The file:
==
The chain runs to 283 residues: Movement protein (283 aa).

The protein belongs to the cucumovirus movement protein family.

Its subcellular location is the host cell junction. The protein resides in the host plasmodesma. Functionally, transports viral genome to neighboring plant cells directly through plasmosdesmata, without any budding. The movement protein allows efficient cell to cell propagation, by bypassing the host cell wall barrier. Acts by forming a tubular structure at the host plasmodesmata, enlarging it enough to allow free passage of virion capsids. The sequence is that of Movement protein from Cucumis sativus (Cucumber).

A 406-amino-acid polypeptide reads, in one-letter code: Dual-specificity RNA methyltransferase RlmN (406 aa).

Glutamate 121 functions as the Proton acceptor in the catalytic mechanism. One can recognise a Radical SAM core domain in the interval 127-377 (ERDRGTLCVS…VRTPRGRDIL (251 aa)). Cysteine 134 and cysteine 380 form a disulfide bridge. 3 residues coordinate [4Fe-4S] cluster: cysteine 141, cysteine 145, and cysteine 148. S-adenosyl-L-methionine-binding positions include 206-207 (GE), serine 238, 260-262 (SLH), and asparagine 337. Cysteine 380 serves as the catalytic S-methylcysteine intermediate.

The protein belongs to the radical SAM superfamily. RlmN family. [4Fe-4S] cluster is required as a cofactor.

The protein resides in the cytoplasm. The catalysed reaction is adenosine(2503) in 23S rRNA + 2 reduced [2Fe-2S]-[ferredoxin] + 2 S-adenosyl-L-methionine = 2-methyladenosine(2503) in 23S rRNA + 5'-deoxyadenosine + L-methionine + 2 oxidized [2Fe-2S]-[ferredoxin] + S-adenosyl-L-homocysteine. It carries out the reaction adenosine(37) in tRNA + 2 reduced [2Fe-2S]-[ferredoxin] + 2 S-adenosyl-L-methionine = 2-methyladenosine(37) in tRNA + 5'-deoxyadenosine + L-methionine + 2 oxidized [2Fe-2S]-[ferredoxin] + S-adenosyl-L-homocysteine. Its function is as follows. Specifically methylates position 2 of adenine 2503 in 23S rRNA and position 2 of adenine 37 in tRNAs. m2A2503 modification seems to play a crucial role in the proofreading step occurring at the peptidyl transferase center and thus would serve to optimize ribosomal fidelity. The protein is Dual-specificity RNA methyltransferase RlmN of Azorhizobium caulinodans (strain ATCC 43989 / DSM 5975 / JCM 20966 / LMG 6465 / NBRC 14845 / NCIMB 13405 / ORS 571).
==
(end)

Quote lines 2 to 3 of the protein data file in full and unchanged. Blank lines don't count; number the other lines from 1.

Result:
The protein belongs to the cucumovirus movement protein family.

Its subcellular location is the host cell junction. The protein resides in the host plasmodesma. Functionally, transports viral genome to neighboring plant cells directly through plasmosdesmata, without any budding. The movement protein allows efficient cell to cell propagation, by bypassing the host cell wall barrier. Acts by forming a tubular structure at the host plasmodesmata, enlarging it enough to allow free passage of virion capsids. The sequence is that of Movement protein from Cucumis sativus (Cucumber).